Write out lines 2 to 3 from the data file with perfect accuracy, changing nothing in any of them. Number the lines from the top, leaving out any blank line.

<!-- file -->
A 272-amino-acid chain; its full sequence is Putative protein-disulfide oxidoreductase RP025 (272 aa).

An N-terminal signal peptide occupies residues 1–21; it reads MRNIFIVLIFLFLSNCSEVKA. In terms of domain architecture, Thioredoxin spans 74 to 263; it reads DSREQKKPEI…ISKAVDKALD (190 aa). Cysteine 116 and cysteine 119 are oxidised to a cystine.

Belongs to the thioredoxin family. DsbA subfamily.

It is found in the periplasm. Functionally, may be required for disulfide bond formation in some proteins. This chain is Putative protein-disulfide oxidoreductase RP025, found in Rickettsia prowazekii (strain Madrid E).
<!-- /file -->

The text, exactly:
An N-terminal signal peptide occupies residues 1–21; it reads MRNIFIVLIFLFLSNCSEVKA. In terms of domain architecture, Thioredoxin spans 74 to 263; it reads DSREQKKPEI…ISKAVDKALD (190 aa). Cysteine 116 and cysteine 119 are oxidised to a cystine.

Belongs to the thioredoxin family. DsbA subfamily.